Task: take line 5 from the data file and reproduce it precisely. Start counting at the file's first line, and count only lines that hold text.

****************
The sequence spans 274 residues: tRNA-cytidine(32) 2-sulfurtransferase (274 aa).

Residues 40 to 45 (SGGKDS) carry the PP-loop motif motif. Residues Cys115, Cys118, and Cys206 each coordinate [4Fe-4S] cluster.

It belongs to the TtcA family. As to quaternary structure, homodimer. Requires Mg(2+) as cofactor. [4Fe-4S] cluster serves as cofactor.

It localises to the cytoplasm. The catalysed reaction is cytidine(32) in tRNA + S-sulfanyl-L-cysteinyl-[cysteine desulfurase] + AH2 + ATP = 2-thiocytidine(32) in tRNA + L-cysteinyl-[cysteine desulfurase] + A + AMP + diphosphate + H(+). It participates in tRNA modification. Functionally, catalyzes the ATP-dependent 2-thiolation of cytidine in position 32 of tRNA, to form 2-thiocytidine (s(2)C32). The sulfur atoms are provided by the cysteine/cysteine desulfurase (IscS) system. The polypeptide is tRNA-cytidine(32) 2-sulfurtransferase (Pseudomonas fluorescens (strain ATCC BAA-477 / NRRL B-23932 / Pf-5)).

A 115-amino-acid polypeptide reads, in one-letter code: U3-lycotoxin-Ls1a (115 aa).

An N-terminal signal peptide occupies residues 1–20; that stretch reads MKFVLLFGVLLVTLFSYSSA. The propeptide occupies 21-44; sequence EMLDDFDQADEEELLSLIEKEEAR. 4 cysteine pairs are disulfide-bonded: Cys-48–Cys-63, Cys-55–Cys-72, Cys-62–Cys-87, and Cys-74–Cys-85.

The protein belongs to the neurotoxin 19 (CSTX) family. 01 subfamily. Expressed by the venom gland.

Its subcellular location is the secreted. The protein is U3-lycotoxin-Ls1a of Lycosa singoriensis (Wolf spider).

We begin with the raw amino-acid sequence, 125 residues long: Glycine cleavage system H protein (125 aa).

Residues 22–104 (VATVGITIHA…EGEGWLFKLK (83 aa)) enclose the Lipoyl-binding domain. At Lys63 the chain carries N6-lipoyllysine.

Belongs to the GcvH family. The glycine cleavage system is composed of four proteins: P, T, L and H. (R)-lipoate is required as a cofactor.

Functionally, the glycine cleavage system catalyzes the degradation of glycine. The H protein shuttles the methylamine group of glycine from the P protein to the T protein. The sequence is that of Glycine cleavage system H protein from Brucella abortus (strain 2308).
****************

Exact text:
A 115-amino-acid polypeptide reads, in one-letter code: U3-lycotoxin-Ls1a (115 aa).